Further to my dozens of previous posts discussing ICBC’s Low Velocity Impact (LVI) Defence to tort claims involving crashes with little vehicle damage, reasons for judgement were released today by the BC Supreme Court, Victoria Registry, once again rejecting this defence.
Today’s case is a great example demonstrating that compensable injuries can be sustained even in true ‘low velocity impacts‘. In today’s case (De Leon v. Harold) the Plaintiff was involved in a two vehicle collision in 2007 in Vancouver, BC. The Defendant rear-ended the Plaintiff’s vehicle. Fault for the crash was admitted. The trial focussed on whether the Plaintiff sustained any injuries.
There was no dispute that the collision was minor. The Plaintiff described the impact as a “bump“. The Defendant testified that her car “tapped” the Plaintiff’s car. The modest impact resulted in $0 in vehicle damage.
Despite this the Plaintiff was injured. The injuries were, fortunatley, relatively modest and made a meaningful recovery within 6 months. ICBC defended the case based on the LVI program and argued that the Plaintiff was not injured in the collision. Madam Justice Power rejected this argument and in doing so repeated the following helpful reasons addressing the LVI defence:
 In Lubick v. Mei  B.C.C.A. No. 777, Macaulay J. stated at paragraph 5:
 The courts have long debunked the suggestion that low impact can be directly correlated with lack of compensable injury. In Gordon v. Palmer  B.C.J. No. 474 (S.C.), Thackeray J. as he then was, made the following comments that are still apposite today.
I do not subscribe to the view that if there is no motor vehicle damage then there is no injury. This is the philosophy that the Insurance Corporation of British Columbia may follow, but it has no application in court. It is not a legal principle of which I am aware and I have not heard it endorsed as a medical principle.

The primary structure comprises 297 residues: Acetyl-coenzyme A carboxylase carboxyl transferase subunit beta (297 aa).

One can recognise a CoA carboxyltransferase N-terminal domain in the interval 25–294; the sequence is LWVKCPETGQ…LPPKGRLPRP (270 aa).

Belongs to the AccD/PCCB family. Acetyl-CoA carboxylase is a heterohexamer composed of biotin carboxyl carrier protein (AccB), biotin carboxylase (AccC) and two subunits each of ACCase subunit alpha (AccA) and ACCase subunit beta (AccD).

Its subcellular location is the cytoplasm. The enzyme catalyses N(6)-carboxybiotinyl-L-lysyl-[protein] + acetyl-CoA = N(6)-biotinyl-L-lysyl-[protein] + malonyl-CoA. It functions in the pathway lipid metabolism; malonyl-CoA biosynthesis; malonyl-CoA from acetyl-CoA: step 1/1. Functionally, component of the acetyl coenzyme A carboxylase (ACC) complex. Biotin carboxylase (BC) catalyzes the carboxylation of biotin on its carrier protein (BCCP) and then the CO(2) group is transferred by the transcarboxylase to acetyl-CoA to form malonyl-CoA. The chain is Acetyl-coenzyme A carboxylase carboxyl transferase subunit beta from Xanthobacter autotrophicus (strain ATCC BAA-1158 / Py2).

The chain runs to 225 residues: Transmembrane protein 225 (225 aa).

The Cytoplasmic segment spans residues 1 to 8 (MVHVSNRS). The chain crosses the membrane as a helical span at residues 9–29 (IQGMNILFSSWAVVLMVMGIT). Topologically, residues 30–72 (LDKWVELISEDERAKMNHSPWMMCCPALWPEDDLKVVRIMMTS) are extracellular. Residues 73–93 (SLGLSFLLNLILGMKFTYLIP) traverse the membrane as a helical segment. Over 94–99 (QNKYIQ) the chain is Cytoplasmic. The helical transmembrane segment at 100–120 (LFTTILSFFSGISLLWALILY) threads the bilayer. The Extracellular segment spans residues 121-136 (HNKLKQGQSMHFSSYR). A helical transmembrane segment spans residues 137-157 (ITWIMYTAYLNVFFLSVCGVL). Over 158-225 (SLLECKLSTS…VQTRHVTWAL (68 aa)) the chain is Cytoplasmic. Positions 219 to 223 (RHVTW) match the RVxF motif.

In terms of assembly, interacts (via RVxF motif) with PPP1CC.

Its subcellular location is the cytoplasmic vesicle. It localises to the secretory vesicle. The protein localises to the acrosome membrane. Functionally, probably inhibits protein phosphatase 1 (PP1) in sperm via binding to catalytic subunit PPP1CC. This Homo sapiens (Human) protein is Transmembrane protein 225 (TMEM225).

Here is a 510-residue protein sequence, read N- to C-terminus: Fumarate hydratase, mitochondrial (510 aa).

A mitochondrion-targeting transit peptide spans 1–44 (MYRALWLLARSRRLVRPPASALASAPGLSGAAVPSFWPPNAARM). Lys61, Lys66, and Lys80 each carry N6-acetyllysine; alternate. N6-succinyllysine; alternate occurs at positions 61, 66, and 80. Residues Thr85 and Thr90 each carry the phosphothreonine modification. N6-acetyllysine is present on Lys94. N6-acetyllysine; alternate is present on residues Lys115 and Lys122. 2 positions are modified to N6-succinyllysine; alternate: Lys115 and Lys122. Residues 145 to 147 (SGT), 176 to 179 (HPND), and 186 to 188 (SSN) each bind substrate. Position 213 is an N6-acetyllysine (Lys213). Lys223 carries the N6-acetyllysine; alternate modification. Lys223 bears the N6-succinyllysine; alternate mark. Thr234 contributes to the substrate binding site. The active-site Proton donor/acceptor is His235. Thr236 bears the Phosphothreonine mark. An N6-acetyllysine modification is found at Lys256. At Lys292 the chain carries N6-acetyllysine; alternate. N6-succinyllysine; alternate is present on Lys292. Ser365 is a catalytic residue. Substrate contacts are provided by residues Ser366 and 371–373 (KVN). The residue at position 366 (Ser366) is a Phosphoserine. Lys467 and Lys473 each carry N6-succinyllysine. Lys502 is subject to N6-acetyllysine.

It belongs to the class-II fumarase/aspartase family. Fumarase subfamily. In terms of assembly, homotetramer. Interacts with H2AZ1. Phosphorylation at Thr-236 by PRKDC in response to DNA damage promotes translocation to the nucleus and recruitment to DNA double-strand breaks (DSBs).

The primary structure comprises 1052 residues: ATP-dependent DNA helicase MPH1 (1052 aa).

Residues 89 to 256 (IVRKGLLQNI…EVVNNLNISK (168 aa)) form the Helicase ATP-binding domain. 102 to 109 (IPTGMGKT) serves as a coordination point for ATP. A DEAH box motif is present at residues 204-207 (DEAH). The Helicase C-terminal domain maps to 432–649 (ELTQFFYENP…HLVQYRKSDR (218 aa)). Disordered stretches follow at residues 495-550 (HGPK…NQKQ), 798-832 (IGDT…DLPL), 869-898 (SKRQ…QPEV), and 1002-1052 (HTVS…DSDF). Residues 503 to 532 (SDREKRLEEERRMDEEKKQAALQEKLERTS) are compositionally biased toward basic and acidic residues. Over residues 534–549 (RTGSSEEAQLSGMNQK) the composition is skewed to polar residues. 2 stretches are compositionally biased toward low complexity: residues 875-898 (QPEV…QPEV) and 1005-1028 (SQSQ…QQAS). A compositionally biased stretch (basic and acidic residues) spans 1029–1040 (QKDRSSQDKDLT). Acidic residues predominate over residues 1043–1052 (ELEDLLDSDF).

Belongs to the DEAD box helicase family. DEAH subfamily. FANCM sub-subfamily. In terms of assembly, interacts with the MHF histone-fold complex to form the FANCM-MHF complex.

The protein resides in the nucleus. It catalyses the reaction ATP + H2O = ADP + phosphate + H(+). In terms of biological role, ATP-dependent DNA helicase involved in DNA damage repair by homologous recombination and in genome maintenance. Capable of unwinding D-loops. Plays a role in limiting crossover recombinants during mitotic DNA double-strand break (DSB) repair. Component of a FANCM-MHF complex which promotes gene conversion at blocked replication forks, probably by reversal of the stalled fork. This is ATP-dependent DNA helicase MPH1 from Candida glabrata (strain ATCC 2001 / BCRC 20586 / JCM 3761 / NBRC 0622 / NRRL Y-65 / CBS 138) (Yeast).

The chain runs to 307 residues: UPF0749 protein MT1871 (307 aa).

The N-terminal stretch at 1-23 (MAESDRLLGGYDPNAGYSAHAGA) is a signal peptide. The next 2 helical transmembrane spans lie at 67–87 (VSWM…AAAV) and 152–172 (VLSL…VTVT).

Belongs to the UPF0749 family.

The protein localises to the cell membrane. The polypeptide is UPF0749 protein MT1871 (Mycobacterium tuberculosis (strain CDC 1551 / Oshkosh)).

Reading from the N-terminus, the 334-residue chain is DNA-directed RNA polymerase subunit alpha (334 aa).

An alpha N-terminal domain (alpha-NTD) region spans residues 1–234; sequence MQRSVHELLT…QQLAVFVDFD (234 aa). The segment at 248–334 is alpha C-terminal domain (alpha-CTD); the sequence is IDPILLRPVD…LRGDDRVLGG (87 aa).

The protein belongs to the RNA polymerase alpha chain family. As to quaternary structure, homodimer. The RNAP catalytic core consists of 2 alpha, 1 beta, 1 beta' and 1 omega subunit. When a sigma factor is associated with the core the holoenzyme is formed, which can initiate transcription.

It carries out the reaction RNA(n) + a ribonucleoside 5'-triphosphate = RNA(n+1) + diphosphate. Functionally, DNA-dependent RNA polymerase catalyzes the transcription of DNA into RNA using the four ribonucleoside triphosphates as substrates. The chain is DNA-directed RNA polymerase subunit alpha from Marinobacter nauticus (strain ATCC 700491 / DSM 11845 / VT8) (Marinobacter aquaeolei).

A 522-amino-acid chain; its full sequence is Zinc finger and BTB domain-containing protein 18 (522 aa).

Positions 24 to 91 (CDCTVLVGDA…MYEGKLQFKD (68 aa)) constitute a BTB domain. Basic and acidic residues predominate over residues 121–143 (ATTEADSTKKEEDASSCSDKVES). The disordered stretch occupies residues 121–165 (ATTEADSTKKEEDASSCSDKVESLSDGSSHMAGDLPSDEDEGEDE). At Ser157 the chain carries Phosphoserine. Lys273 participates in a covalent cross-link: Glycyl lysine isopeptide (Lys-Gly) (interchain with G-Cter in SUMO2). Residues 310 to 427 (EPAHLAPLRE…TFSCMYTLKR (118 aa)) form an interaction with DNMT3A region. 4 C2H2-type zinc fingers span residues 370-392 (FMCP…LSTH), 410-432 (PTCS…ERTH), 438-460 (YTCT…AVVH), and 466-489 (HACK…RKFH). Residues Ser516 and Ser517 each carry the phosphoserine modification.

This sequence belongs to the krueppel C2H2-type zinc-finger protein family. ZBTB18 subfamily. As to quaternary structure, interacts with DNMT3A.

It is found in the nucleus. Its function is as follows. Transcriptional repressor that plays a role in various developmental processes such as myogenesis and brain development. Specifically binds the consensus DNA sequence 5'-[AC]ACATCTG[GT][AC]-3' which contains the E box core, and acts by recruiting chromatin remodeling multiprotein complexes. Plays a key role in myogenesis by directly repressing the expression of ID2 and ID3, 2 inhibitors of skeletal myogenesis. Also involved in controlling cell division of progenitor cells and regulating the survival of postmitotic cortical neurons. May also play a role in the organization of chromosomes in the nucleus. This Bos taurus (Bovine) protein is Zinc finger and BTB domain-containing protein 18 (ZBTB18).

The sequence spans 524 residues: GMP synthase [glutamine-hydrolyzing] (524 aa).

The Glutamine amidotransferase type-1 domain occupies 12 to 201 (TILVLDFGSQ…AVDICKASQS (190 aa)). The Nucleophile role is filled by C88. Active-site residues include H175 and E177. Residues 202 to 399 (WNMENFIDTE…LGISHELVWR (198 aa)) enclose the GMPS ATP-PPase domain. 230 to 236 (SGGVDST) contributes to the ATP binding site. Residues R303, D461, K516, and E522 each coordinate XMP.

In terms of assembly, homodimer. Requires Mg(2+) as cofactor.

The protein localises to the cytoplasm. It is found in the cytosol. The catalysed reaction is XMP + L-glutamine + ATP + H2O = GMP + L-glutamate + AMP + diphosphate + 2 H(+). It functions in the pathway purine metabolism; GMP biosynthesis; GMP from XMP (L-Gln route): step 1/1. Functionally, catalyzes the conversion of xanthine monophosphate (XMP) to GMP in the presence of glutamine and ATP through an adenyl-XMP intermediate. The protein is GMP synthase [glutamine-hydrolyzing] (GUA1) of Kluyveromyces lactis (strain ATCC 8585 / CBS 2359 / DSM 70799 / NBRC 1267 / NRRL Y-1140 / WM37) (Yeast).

He goes on to point out that the presence and extent of injuries are determined on the evidence, not with “extraneous philosophies that some would impose on the judicial process.” In particular he noted that there was no evidence to substantiate the defence theory in the case before him. . . .
 In Dao v. Vance 2008 BCSC 1092 Williams J. stated:
 This was undoubtedly a low-velocity collision where damage to the vehicle was so minimal as to be almost non-existent. All of the evidence supports that conclusion. In such instances, claims for compensation for injury are often resisted on the basis that there is reason to doubt their legitimacy. Furthermore, in this case, the principle evidence in support of the plaintiff’s claim is subjective, that is, it is her self report. There is not a great deal of objective evidence to support her description of the injuries she claims to have suffered.
 In response to those concerns, I would observe that there is no principle of law which says that because damage to the vehicle is slight or non-detectable that it must follow that there is no injury. Certainly, as a matter of common sense, where the collision is of slight force, any injury is somewhat likely at least to be less severe than in a situation where the forces are greater, such as to result in significant physical damage to the automobiles. Nevertheless, I do not accept that there can be no injury where there is no physical damage to the vehicles.
Madam Justice Power assessed the Plaintiff’s non-pecuniary damages at $12,000 and in doing so made the following findings about her injuries:
 I am satisfied that the plaintiff has discharged this burden and that soft-tissue injuries to her neck and back were suffered as the result of the accident. I am satisfied that the injuries were substantially resolved within two months of the accident as the result of the plaintiff’s active efforts in the first two months to attend chiropractic and massage therapy and that the injury was almost completely resolved within six months…
 Having regard to the fact that each award must be based on the unique circumstances of the case, and that the plaintiff’s stoicism is a factor that should not penalize the plaintiff (Giang v. Clayton 2005 B.C.J 163 2005, (B.C.C.A.)), I am of the view that an appropriate award for the plaintiff’s non-pecuniary damages in this case is $12,000. The plaintiff will be awarded $1,200 for four days of lost work as the agreed-to amount of the parties for special damages.
 Therefore the total damage award is $13,200. Costs may be spoken to or written submissions may be made at the agreement of the parties.